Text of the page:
## Some Definitions

### Pythagorean Triple

You might have heard of Pythagoras' theorem; \[a^2+b^2 = c^2\] It states that for a right angled triangle with hypotenuse length \(c\), the sum of the squares of the two shorter sides \(a\) and \(b\) equals the square of the hypotenuse. A Pythagorean triple is simply three integers which satisfy this equation, such as \(3,4\) and \(5\): \[3^2+4^2=9+16=25=5^2\]

### Fibonacci Sequence

The Fibonacci sequence is well known for lots of reasons. It is easy to generate, starting with \(0,1\), simply add the previous two terms to get the next: \[0,1,1,2,3,5,8,13,21,34,55,89,...\] The \(n^{th}\) Fibonacci number has the symbol \(F_n\), for example \(F_0 = 0, F_7 = 13\) and \[F_{n+1}=F_n+F_{n-1}\]

## The Hypothesis

**
Starting with \(F_5\), every second Fibonacci number is the length of the hypotenuse
of a right angled triangle, or in other words the longest length (\(c\) above) in a
Pythagorean Triple.
**

It's worth noting that it's not super easy to find Pythagorean triples off the top of
your head, so this is quite an impressive statement! Let's prove it's true...

## The Proof

#### Firstly, we need some tools

To prove the hypothesis, we need two other mathematical statements to be true:
\[
F_{2n} = F_n(F_{n+1} + F_{n-1}) \\[8pt]
F_{2n+1} = F_{n+1}^2+F_n^2
\]
Well we really only need the second, but they rely on each other to be proven
by induction like this:

**Basis:**

For \(n=1\),
\[
F_{2n} = F_2 = 1 = 1(1+0) = F_1(F_2+F_0) \\[8pt]
F_{2n+1} = F_3 = 2 = 1^2 + 1^2 = F_2^2+F_1^2
\]
**Induction Step**

Suppose \(F_{2k} = F_k(F_{k+1} + F_{k-1})\) and \(F_{2k+1} = F_{k+1}^2+F_k^2\) are
true for some \(k \geq 1\). Using this assumption for \(n=k\), and rules about how terms in the Fibonacci
are related, at \(n=k+1\) we have
\[\begin{align}
F_{2(k+1)} &= F_{2k+2} = F_{2k+1}+F_{2k} \\[8pt]
&= F_{k+1}^2+F_k^2 + F_k(F_{k+1} + F_{k-1}) \\[8pt]
&= F_{k+1}(F_k+F_{k+1}) + F_k(F_k+F_{k-1}) \\[8pt]
&= F_{k+1}F_{k+2} + F_kF_{k+1} \\[8pt]
&= F_{k+1}(F_{k+2} + F{k})
\end{align}\]
and also,
\[\begin{align}
F_{2(k+1)+1}&= F_{2k+3} = F_{2k+2}+F_{2k+1} \\[8pt]
&= F_{k+1}(F_{k+2} + F{k}) + F_{k+1}^2+F_k^2 \\[8pt]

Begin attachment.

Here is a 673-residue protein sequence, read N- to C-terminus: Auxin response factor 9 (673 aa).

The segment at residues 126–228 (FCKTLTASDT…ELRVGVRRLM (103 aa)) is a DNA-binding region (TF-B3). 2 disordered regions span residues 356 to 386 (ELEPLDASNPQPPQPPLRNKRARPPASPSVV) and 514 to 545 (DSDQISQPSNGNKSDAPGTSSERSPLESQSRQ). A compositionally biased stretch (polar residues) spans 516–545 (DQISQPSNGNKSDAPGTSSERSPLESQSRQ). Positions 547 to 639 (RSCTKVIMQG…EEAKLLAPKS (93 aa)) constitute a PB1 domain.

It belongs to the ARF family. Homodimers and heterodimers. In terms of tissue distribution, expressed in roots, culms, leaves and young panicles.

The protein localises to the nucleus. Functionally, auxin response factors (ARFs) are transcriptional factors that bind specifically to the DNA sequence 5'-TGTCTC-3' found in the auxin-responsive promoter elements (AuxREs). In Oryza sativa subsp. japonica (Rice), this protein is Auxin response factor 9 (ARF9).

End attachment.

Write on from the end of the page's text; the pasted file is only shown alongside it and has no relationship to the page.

&= F_{k+1}(F_{k+1}+2F_k) + F_{k+1}^2+F_k^2 \\[8pt]
&= (F_{k+1}^2+2F_kF_{k+1} + F_k^2) + F_{k+1}^2 \\[8pt]
&= (F_{k+1}+F_k)^2+F_{k+1}^2 \\[8pt]
&= F_{k+2}^2+F_{k+1}^2
\end{align}\]
**Proven**

So the statements hold for \(n=1\), and assuming they hold for \(n=k\), they hold for
\(n=k+1\) and we have proven they are true by induction! Phew! Armed with these statements,
we can now quite easily show that for all odd \(n\), the original hypothesis is true.

#### Proving the Hypothesis

If \(n\) is an integer, then \(2n+1\) is an odd integer. As we're interested in odd terms of the Fibonacci
sequence greater than \(F_5\), we can say \(n\geq 2\) and look at \(F_{2n+1}\).

We know, using our new tools, that
\[ F_{2n+1}^2 = (F_n^2+F_{n+1}^2)^2 \]
We're aiming at something which looks like
\[ F_{2n+1}^2 = a^2 + b^2 \]
It turns out, we can make this work!
\[\begin{align}
F_{2n+1}^2 &= (F_n^2+F_{n+1}^2)^2 \\[8pt]
&= F_n^4 + 2F_n^2F_{n+1}^2 + F_{n+1}^4 \\[8pt]
&= F_n^4 + 4F_n^2F_{n+1}^2 - 2F_n^2F_{n+1}^2 + F_{n+1}^4 \\[8pt]
&= 4F_n^2F_{n+1}^2 + (F_n^4 - 2F_n^2F_{n+1}^2 + F_{n+1}^4) \\[8pt]
&= (2F_nF_{n+1})^2 + (F_n^2 - F_{n+1}^2)^2
\end{align}\]

#### Conclusion

So, for any \(n \geq 2\), if we define \[\begin{align} a &= 2F_nF_{n+1} \\[8pt] b &= F_n^2 - F_{n+1}^2 \\[8pt] c &= F_{2n+1} \end{align}\] Then \(a^2+b^2=c^2\) and we have arrived at the desired result, true for every other Fibonacci number from \(F_5=5\).